REVIEW: HOW TO DIE IN OREGON
In 1994, Oregon became the first state to legalize physician-assisted suicide. Since then, more than 500 Oregonians have ended their life using the law, known as the Death with Dignity Act. Despite the law’s controversy, there are many who support its power to end the suffering of either themselves or a loved one. HOW TO DIE IN OREGON follows the powerful stories of some of these people, as they grapple with their life circumstances and the concept of dying with dignity and
Director Peter Richardson’s film presents an emotional yet life-affirming look at death and dying through the eyes of the terminally ill as they consider whether to end their lives by lethal overdose. With the support and trust of his subjects and their families, Richardson is given unprecedented access to some of their most private and vulnerable moments as they share intimate stories and experiences with illness and their struggle in deciding whether to end their
The film provides a compassionate look at their lives and is clear-eyed and unflinching in its portrayal. HOW TO DIE IN OREGON features in-depth interviews with patients’ families and friends, activists, physicians and the patients themselves as they explore sensitive issues with courage and openness, despite the emotional turmoil it
Taking a neutral stance, the film highlights:
“Compassion and Choices” Advocacy
Group—Sue Dessayer Porter has been an active member of the group for seven years and provides information and emotional support for terminally ill patients choosing to end their life. Volunteers from the group also assist in preparing patients before and during the aid-in-dying process.
Political Activists—In the state of Washington, Nancy Niedzielski’s husband’s dying wish, following a battle with brain and spinal cord cancer, was that she help change the law. By campaigning intensely for the I-1000 initiative, she was part of the historic passing of the Death with Dignity Act in 2008, making Washington the second state to allow some terminally ill patients to end their lives.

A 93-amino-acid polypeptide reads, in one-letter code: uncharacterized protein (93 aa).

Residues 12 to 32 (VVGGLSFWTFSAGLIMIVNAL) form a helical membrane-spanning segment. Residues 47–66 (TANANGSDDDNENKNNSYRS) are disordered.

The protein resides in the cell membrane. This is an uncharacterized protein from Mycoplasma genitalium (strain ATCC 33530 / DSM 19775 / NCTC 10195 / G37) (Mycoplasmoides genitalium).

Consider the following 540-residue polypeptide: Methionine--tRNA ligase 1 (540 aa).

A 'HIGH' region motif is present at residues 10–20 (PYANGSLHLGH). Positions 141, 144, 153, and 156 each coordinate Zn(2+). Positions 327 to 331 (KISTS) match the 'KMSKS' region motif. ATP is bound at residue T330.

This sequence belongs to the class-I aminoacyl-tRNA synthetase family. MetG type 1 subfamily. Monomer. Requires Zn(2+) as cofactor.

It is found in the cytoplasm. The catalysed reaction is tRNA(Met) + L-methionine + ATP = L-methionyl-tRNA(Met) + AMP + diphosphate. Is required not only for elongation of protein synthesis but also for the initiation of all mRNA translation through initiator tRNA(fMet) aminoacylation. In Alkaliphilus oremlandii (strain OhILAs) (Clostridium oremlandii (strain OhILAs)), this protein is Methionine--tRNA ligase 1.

Derek Humphry—As the founder of the Hemlock Society in 1980, Humphry wrote the best-seller, Final Exit, and continues to advocate for other states to pass a law similar to the Death with Dignity Act in Oregon.
The Patients—At the heart of the film are the terminally ill, who share their struggle while their family and friends stand by their side. Featured in the film are: ■Cody Curtis, an eloquent and enlightened wife and mother suffering from liver cancer, who outlives her doctor’s expectations but is prepared to take matters into her own hands if the pain becomes unbearable.
Television and radio personality Ray Carnay, who recorded his eulogy in a studio after refusing to have his voice box removed due to throat cancer.
Randy Stroup, who was diagnosed with prostate cancer in 2006 and was outraged to learn that, while the Oregon health plan did not cover his cancer treatment, it offered comfort and palliative care options, which included physician aid-in-dying.
Today, the Death with Dignity Act remains a hot button issue in Capitol Hill as Massachusetts and Vermont are likely to include the controversial measure on the November 2012
HOW TO DIE IN OREGON won the Grand Jury Prize at the 2011 Sundance Film Festival, was a Top 10 Audience Favorite at Hot Docs, and won the Kathleen Bryan Edwards Award for Human Rights at the 2011 Full Frame Documentary Film
Following its cable premiere on HBO last May, HOW TO DIE IN OREGON will be released by Docurama Films on DVD on February 14.
Dolby Digital 2.0 Stereo
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